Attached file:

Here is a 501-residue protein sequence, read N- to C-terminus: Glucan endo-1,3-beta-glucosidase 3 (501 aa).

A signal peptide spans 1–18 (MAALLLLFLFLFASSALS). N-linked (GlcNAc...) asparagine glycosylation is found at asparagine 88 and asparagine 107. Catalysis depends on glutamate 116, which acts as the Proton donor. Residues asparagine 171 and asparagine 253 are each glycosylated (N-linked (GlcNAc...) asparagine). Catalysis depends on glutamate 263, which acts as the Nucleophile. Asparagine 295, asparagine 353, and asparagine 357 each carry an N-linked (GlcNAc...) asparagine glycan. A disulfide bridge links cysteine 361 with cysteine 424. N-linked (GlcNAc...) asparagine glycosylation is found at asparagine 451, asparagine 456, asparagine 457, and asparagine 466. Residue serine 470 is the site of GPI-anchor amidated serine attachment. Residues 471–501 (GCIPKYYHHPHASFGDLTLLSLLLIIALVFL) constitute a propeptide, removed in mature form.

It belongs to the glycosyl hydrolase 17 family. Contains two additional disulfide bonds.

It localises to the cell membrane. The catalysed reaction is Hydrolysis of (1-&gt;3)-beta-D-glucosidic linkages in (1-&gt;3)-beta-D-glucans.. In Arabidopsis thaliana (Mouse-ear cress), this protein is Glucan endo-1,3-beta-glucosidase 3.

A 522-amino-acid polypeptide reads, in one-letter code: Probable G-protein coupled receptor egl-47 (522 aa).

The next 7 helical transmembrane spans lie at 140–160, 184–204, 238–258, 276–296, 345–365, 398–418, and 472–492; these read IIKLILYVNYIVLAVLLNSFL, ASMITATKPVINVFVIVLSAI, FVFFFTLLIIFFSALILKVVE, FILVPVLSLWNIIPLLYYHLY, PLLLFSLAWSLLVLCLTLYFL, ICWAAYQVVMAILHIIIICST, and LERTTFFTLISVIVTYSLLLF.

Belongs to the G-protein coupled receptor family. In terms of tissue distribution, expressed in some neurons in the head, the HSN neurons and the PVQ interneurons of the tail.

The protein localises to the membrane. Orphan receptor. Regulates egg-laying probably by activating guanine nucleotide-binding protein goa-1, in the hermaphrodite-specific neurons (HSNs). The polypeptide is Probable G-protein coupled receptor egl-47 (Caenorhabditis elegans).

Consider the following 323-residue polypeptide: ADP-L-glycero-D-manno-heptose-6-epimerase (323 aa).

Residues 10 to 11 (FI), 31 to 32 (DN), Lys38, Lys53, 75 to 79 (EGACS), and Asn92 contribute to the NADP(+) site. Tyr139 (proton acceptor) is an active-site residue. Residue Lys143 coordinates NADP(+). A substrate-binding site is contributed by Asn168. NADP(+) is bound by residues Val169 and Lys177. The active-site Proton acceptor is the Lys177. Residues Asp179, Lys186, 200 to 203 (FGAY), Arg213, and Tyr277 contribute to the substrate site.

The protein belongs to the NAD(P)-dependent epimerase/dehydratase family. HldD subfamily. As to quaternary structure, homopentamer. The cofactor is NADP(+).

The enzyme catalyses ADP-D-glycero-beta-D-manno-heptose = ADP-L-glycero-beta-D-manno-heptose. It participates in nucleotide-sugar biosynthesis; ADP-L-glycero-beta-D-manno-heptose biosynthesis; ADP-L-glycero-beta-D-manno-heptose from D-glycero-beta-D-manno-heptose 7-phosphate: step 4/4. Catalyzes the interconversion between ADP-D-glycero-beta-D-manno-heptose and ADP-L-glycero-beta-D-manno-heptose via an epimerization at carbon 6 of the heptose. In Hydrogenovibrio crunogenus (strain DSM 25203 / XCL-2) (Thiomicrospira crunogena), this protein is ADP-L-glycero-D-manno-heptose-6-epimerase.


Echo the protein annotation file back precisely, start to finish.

Here is a 501-residue protein sequence, read N- to C-terminus: Glucan endo-1,3-beta-glucosidase 3 (501 aa).

A signal peptide spans 1–18 (MAALLLLFLFLFASSALS). N-linked (GlcNAc...) asparagine glycosylation is found at asparagine 88 and asparagine 107. Catalysis depends on glutamate 116, which acts as the Proton donor. Residues asparagine 171 and asparagine 253 are each glycosylated (N-linked (GlcNAc...) asparagine). Catalysis depends on glutamate 263, which acts as the Nucleophile. Asparagine 295, asparagine 353, and asparagine 357 each carry an N-linked (GlcNAc...) asparagine glycan. A disulfide bridge links cysteine 361 with cysteine 424. N-linked (GlcNAc...) asparagine glycosylation is found at asparagine 451, asparagine 456, asparagine 457, and asparagine 466. Residue serine 470 is the site of GPI-anchor amidated serine attachment. Residues 471–501 (GCIPKYYHHPHASFGDLTLLSLLLIIALVFL) constitute a propeptide, removed in mature form.

It belongs to the glycosyl hydrolase 17 family. Contains two additional disulfide bonds.

It localises to the cell membrane. The catalysed reaction is Hydrolysis of (1-&gt;3)-beta-D-glucosidic linkages in (1-&gt;3)-beta-D-glucans.. In Arabidopsis thaliana (Mouse-ear cress), this protein is Glucan endo-1,3-beta-glucosidase 3.

A 522-amino-acid polypeptide reads, in one-letter code: Probable G-protein coupled receptor egl-47 (522 aa).

The next 7 helical transmembrane spans lie at 140–160, 184–204, 238–258, 276–296, 345–365, 398–418, and 472–492; these read IIKLILYVNYIVLAVLLNSFL, ASMITATKPVINVFVIVLSAI, FVFFFTLLIIFFSALILKVVE, FILVPVLSLWNIIPLLYYHLY, PLLLFSLAWSLLVLCLTLYFL, ICWAAYQVVMAILHIIIICST, and LERTTFFTLISVIVTYSLLLF.

Belongs to the G-protein coupled receptor family. In terms of tissue distribution, expressed in some neurons in the head, the HSN neurons and the PVQ interneurons of the tail.

The protein localises to the membrane. Orphan receptor. Regulates egg-laying probably by activating guanine nucleotide-binding protein goa-1, in the hermaphrodite-specific neurons (HSNs). The polypeptide is Probable G-protein coupled receptor egl-47 (Caenorhabditis elegans).

Consider the following 323-residue polypeptide: ADP-L-glycero-D-manno-heptose-6-epimerase (323 aa).

Residues 10 to 11 (FI), 31 to 32 (DN), Lys38, Lys53, 75 to 79 (EGACS), and Asn92 contribute to the NADP(+) site. Tyr139 (proton acceptor) is an active-site residue. Residue Lys143 coordinates NADP(+). A substrate-binding site is contributed by Asn168. NADP(+) is bound by residues Val169 and Lys177. The active-site Proton acceptor is the Lys177. Residues Asp179, Lys186, 200 to 203 (FGAY), Arg213, and Tyr277 contribute to the substrate site.

The protein belongs to the NAD(P)-dependent epimerase/dehydratase family. HldD subfamily. As to quaternary structure, homopentamer. The cofactor is NADP(+).

The enzyme catalyses ADP-D-glycero-beta-D-manno-heptose = ADP-L-glycero-beta-D-manno-heptose. It participates in nucleotide-sugar biosynthesis; ADP-L-glycero-beta-D-manno-heptose biosynthesis; ADP-L-glycero-beta-D-manno-heptose from D-glycero-beta-D-manno-heptose 7-phosphate: step 4/4. Catalyzes the interconversion between ADP-D-glycero-beta-D-manno-heptose and ADP-L-glycero-beta-D-manno-heptose via an epimerization at carbon 6 of the heptose. In Hydrogenovibrio crunogenus (strain DSM 25203 / XCL-2) (Thiomicrospira crunogena), this protein is ADP-L-glycero-D-manno-heptose-6-epimerase.